London's Pulse: Medical Officer of Health reports 1848-1972

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Barnes 1914

[Report of the Medical Officer of Health for Barnes]

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36 Vital Statistics.
The number of deaths from this disease during 1914 was 9
which is low in spite of a warm and dry summer and autumn.
Unpaved streets and yards should, where necessary, be paved,
and in particular all accumulations of refuse in the neighbourhood
of dwellings should be promptly and efficiently removed.
I would again call the Council's attention to the number of
lanes and back passages left derelict. I notice that in very many
cases where rows of houses have been built there remains at the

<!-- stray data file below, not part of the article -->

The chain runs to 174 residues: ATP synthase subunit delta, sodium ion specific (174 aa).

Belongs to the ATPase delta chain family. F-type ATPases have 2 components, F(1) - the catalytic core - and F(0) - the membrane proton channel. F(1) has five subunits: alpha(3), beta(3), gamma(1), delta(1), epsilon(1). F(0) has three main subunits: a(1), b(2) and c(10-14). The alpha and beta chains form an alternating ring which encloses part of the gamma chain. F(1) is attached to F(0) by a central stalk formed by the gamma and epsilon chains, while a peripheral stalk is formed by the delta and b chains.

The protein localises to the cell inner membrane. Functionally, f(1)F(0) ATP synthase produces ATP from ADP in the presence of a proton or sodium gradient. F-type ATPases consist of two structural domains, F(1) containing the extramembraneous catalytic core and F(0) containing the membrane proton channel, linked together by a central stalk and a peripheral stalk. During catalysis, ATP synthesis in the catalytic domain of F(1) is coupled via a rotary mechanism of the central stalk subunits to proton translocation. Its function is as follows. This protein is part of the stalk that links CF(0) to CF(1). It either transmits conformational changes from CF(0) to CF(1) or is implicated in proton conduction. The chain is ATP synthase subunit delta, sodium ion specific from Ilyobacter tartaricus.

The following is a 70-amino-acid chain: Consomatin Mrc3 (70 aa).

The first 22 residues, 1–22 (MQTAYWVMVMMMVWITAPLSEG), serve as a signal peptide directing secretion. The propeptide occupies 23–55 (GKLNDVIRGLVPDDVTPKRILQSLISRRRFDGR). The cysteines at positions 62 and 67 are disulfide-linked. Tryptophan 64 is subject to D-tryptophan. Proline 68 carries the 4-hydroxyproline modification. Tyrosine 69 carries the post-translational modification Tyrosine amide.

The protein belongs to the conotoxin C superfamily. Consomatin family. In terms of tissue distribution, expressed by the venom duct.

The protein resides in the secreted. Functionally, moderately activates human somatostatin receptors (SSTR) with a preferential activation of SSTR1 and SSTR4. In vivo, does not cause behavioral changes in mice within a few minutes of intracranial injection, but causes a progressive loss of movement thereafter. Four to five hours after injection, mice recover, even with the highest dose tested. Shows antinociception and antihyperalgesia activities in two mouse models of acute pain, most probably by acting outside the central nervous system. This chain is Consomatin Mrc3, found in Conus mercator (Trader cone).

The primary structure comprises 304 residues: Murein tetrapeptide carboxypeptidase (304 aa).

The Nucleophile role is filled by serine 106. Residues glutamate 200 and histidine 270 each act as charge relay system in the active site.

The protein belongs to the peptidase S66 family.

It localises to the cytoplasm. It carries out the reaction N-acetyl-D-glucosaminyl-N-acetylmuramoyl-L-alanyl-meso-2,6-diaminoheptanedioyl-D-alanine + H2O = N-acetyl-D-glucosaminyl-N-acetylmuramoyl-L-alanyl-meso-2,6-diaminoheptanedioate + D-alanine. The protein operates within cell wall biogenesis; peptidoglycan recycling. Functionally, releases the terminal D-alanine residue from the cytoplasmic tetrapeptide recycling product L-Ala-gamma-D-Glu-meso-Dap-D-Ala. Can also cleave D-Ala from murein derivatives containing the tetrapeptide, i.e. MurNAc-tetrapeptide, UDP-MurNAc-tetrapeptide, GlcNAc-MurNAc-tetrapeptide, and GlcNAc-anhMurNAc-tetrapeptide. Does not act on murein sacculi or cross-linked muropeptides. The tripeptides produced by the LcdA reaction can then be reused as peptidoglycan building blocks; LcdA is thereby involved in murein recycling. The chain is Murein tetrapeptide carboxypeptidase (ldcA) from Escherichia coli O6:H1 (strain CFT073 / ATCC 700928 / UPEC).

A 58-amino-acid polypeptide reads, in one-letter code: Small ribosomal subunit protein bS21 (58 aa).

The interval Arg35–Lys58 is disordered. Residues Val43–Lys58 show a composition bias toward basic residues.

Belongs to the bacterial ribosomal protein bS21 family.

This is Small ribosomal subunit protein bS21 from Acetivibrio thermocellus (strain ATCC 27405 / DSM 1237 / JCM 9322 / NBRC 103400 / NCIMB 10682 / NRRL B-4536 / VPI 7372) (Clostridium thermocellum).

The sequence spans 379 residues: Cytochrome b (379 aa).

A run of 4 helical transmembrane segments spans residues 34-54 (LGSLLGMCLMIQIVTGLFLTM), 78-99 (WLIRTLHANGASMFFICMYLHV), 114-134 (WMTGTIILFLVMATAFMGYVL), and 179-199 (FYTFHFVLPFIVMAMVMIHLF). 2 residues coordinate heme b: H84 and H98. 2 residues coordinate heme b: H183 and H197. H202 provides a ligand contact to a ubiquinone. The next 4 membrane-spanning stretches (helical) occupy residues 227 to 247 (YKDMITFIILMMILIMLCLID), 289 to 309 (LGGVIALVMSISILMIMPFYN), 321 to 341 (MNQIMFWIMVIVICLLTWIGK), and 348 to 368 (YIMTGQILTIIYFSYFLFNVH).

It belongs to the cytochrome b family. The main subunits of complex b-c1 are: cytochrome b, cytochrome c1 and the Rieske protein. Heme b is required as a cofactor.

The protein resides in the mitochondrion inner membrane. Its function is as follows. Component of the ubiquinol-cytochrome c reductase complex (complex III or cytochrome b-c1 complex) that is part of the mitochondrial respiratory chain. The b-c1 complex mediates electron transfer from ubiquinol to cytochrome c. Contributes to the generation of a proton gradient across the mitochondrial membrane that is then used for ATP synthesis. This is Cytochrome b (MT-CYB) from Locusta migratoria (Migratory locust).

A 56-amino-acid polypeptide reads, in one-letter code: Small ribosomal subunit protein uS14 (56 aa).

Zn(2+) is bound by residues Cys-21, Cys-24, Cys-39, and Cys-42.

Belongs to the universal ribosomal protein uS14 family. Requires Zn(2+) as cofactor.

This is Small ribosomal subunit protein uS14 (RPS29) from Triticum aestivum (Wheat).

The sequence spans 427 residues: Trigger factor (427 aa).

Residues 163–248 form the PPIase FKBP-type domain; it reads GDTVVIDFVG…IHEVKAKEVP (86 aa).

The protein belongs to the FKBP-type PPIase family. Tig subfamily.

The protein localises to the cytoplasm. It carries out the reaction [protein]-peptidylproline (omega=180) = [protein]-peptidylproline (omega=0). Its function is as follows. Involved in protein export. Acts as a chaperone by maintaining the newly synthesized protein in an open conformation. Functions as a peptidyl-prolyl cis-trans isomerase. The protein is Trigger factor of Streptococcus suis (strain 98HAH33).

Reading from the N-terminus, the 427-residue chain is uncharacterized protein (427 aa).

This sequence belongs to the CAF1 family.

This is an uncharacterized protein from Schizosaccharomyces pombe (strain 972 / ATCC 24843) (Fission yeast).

rear a piece of waste land which is left derelict and in the rough,
and which soon becomes a tipping ground for refuse of all sorts,
which is allowed to remain there and rot, giving rise to smells and
acting as a breeding ground for flies. There are three chief
contributory factors to such refuse heaps: (a) shopkeepers and
residents whose backyards abut on to the waste ground, (b) tradesmen's
carts who use the track as a way to the backs of houses,
(c) miscellaneous contributors, such as vagrants, hawkers, gardeners,
etc. It is very plain that there is no equitable way of
apportioning the responsibility, and the only remedy I can see is
for the Council to make up or pave these places, and have them
properly scavenged weekly.
This depends on personal cleanliness with efficient scavenging
and watering of streets.
For the benefit of the public, I think instructions might be
published as to the destruction of flies : Mix one teaspoonful of
Formalin with half a pint of sweetened water. Small quantities of
this can be obtained from the local chemists at a small charge and
ready diluted. Pour a little of this into a saucer and place same